If you’re one of the thousands of Americans who couldn’t wait to see Marley & Me, you already know – Labrador Retrievers, like all dogs, need to be trained with love. The popular movie illustrates just how difficult life can be with an untrained dog. And training’s not always easy. In fact, shooting the movie took 22 different labs just to get it right and to show Marley through the ages. That’s why the Association of Pet Dog Trainers (APDT), the world’s largest educational and professional association for dog trainers, highlights the movie to promote the positive impact of training. Whether your dog’s a pup or an old friend, you can always brush up on reward-based training.
Here are a few of the APDT’s top tips.
Don’t Hate the Crate. It’s not mean to put a puppy in a crate. In fact, your puppy will love his cozy crate almost as much as you’ll love keeping him safe and happy (no slipper chewing involved).
Keep the Calm. Trainer Taym Hodge teaches dogs to keep the peace and quiet by serving up treats only when the dog sits or lies down. Sitting at doorways, for meals, for petting, for grooming – mellow behavior gets rewarded every time.
Gear Up for Walking. Large, unruly dogs can learn to walk on a leash with help from new products like head halters and front clip harnesses. Give them a try to prevent choking or doggie discomfort while keeping the pulling in check.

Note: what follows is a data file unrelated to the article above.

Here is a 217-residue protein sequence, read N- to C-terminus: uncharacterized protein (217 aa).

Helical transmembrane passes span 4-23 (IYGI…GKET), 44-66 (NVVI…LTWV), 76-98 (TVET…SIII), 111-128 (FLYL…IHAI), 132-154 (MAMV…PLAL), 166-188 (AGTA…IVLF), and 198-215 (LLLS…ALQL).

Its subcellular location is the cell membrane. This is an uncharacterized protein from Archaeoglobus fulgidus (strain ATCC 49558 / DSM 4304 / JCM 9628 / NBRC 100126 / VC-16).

Play On. Trainer and APDT President Kellyann Conway strongly encourages play in addition to exercise to help build and maintain a great relationship with your dog. Not only will he stay more physically and mentally fit, but you’ll enjoy your time together too.
Take Note of Problems. Fear and anxiety can bring out the worst in your dog. Recognize unwanted behaviors in your pup and be proactive in seeking out modification programs with the guidance of a trained dog professional.
Teach a New Trick. Since destructive behaviors often result from your dog not having a “role” to perform, look for new outlets to engage your dog mentally and physically. Depending on the breed, try dog sports such as agility and flyball or interactive toys that make your dog work for his treats.
Train Everyday. It’s not just for puppies anymore. Trainer and author Nicole Wilde recommends practicing down-stays while watching TV, greeting visitors, or anytime the opportunity presents itself. Just remember to keep treats on hand for training moments whenever you’re with your dog.
The Association of Pet Dog Trainers (APDT) is a professional organization of individual dog trainers who are committed to becoming better trainers through education.
The APDT’s Trainer Search can help you find a trainer in your area.
Read more tips from trainers in the APDT
Thank you to Catherine and the Haze for the photo.